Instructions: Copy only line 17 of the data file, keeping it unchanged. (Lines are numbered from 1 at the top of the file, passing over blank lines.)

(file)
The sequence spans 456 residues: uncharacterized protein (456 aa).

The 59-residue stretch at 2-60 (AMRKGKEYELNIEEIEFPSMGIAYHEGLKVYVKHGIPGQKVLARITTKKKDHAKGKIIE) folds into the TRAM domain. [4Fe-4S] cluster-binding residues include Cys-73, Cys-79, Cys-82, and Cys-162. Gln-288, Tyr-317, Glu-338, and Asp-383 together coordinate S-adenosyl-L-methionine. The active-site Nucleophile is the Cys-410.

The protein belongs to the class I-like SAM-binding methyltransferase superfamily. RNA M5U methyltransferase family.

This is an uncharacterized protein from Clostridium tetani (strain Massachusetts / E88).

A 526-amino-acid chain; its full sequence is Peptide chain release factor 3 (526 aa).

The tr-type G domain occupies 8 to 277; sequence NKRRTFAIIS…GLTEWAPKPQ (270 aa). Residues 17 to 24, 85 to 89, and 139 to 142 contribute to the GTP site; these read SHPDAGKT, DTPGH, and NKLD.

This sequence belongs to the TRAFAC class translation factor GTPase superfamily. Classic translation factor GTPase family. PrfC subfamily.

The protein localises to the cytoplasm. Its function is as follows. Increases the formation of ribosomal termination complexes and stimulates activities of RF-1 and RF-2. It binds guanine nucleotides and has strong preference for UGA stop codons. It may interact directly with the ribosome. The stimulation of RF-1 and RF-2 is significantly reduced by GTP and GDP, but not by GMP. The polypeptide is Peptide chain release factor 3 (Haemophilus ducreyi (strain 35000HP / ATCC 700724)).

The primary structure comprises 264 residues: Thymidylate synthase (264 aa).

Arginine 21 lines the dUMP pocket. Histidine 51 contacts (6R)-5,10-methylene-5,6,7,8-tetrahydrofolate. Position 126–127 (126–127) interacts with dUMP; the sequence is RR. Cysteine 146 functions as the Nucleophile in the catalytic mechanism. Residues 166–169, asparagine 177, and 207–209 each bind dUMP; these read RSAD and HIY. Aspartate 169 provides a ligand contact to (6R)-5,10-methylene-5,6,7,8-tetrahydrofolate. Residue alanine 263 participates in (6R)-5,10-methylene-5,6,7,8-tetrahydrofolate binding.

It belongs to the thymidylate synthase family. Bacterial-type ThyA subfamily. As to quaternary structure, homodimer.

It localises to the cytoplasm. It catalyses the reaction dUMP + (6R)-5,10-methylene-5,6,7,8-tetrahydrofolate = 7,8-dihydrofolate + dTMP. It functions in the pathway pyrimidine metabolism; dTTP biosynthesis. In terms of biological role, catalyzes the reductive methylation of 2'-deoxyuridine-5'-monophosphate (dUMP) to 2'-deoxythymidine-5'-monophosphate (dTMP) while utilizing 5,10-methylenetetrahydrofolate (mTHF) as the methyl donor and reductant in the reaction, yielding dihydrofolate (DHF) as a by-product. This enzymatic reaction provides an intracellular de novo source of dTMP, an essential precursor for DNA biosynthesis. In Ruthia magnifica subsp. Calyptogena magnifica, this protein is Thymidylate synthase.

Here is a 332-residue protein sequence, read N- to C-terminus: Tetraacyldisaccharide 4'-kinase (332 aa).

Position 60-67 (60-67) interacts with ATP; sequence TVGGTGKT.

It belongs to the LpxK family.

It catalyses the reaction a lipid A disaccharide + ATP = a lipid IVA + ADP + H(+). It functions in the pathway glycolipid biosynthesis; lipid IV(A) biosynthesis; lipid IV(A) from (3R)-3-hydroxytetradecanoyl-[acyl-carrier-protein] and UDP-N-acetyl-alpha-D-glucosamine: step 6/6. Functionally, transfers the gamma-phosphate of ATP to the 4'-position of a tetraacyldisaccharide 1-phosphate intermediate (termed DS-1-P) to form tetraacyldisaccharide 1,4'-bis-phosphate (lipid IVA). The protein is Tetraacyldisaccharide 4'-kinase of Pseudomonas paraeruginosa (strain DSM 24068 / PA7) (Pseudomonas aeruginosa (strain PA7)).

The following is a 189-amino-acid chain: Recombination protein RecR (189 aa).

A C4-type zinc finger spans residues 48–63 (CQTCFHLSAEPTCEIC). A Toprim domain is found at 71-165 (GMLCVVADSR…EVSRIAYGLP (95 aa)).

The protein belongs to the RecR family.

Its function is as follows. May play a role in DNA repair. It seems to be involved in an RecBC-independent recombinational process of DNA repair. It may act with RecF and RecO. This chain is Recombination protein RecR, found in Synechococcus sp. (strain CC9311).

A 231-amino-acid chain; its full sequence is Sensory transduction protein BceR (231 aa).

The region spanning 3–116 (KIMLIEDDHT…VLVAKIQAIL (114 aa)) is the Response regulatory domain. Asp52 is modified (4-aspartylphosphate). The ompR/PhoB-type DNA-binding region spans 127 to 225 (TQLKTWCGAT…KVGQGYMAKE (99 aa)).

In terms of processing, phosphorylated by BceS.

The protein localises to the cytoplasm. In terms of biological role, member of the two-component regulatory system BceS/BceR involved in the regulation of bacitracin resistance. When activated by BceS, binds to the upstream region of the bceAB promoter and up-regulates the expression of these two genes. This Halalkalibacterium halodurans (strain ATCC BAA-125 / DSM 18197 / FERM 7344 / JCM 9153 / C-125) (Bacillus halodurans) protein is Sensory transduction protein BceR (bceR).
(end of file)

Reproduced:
The following is a 189-amino-acid chain: Recombination protein RecR (189 aa).